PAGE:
I’ve been on planes that stopped in Tampa, but I’ve never actually set foot in the terminal. It is broad with high ceilings and lots of space. I can see the stadium where the Tampa Bay Buccaneers play out the floor to ceiling wall of windows.

Like any airport, it’s not meant for extended stays, so I’ll be hearing the “suspicious packages” announcement a few dozen times before we leave.

As I mentioned, there is wireless access, but there are few places to plug my uncharged laptop. I hunted down a socket with a flip-up covering in the carpet. It’s turned off.

The only working plugs I could find were associated with a phone booth. Actually built for dial-up Internet access (before the airport started giving it away), this fixture is a dinosaur. Between cellphones and wireless, there’s not much business left for pay phones.

My folks are holding dinner. We won’t get to their place much before 9:00 PM.

Did I mention this is Florida? Even at the tale of a long winter it’s sunny and green outside.

&#185 – I described Gus, a pilot described by my friend Howard, in this entry from an earlier Vegas vacation.

On Our Way To Florida

It seems such a shame. Now that it’s begun to get warm, we’re heading to Florida.

We haven’t seen my folks since late October, so this seemed like a good time. You’ve also got to add the fact that I’ve been ‘forced’ to use some vacation time or lose it.

As much as I like Southwest Airlines, our allegiance will cost us in convenience. The trip down to Palm Beach International will take around six hours, including a change of planes in Tampa.

I’m bringing my camera. For the first time ever Helaine and I are both bringing laptops.

I’m also bringing a small video camera. I have this idea about interviewing my folks and having them describe how they met, dated and married. The finished product will be a ‘video short’.

Barring unforeseen circumstances, my next post will be from Boynton Beach – land of decaf.

Southwest Airlines – May I Kiss You On The Lips?

I am writing this, sitting on a cold faux marble floor in our bathroom at the Holiday Inn, just outside of Baltimore-Washington Airport. It is 5:00 AM and I can’t sleep. In order not to disturb Helaine and Stef, I have adopted this as my temporary office.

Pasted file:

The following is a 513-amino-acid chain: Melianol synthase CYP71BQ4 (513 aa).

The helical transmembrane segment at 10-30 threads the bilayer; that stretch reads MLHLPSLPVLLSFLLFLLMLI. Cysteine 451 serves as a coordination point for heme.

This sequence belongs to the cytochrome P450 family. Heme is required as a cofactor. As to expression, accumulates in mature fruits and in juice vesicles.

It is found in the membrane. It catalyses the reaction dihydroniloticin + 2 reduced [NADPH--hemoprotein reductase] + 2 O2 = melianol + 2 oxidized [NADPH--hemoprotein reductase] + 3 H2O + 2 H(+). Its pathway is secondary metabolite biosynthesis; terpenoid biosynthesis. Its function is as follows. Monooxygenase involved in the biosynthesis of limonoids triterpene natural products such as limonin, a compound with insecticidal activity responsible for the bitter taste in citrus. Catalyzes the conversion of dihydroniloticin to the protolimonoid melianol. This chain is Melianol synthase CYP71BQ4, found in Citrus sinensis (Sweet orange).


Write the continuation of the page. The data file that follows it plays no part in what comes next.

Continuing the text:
The free wireless access works much better here than in the actual room!

That we are here is some sort of minor miracle. If you fly on airplanes and are used to being treated like fecal material, please read this story, made even better by this email from meteorologist Bob, in Florida.

gon, wst (westerly ri) both went to snow last hour

dad went to snow 5 mins ago.

good thing you left when you did.

The GON he mentions is Groton/New London Airport, arguably Connecticut’s airport most likely to report rain when others are seeing snow! His dad is in North Branford, also less likely to see a quick change to snow.

Yesterday morning, when it looked like we’d be seeing significant snow, sleet and freezing rain, and knowing we had to get to California now or miss our cruise ship, I called Southwest Airlines. The best way to summarize the opening of the conversation is to quote Rick Springfield’s, “Don’t Talk To Strangers.”

“I’m begging you, please”

Though I explained my situation, the agent couldn’t help. Southwest Airlines had policies in place.

I pleaded my case for a few minutes before asking, nicely, if I could speak to a supervisor. I tried everything, including the option of moving us to Islip, a 2:30 hour drive. The supervisor listened to our plight (Linda from Albuquerque. “I’m not the bilingual Linda in Albuquerque.”) but wouldn’t budge.

Finally, she broke down. She understood the fragility of our cruise plans and that Southwest was booked solid, should our flight be canceled. They would move us out of Connecticut Monday night and we could pick up the rest of our itinerary on Tuesday.

Quickly, Helaine went to hotwire.com and found a hotel at Baltimore-Washington Airport. Last minute, Holiday Inn – under $70.

When I told my friend Peter, someone who had racked hundreds of thousands of miles over the years, mostly on United, he said he was amazed. Southwest had done the right thing for me and for Southwest, but he had never heard of it happening before.

Let me add, this is not because I’m “TV-boy” in Connecticut. These operators were in Albuquerque.

Now the real test began – we weren’t packed. Helaine, our ‘packing supervisor’ and all around ‘logistics specialist,’ would have to compress 24 hours of planning into six! And she did.

This was one of those times when Helaine’s incredible organizational acumen took over. She was worried we wouldn’t make it, but she faced the task and moved forward.

There were chores out of the house she needed to do, and things for me to do while she was gone. I made a list. I am not a list maker. I understood today had to be different.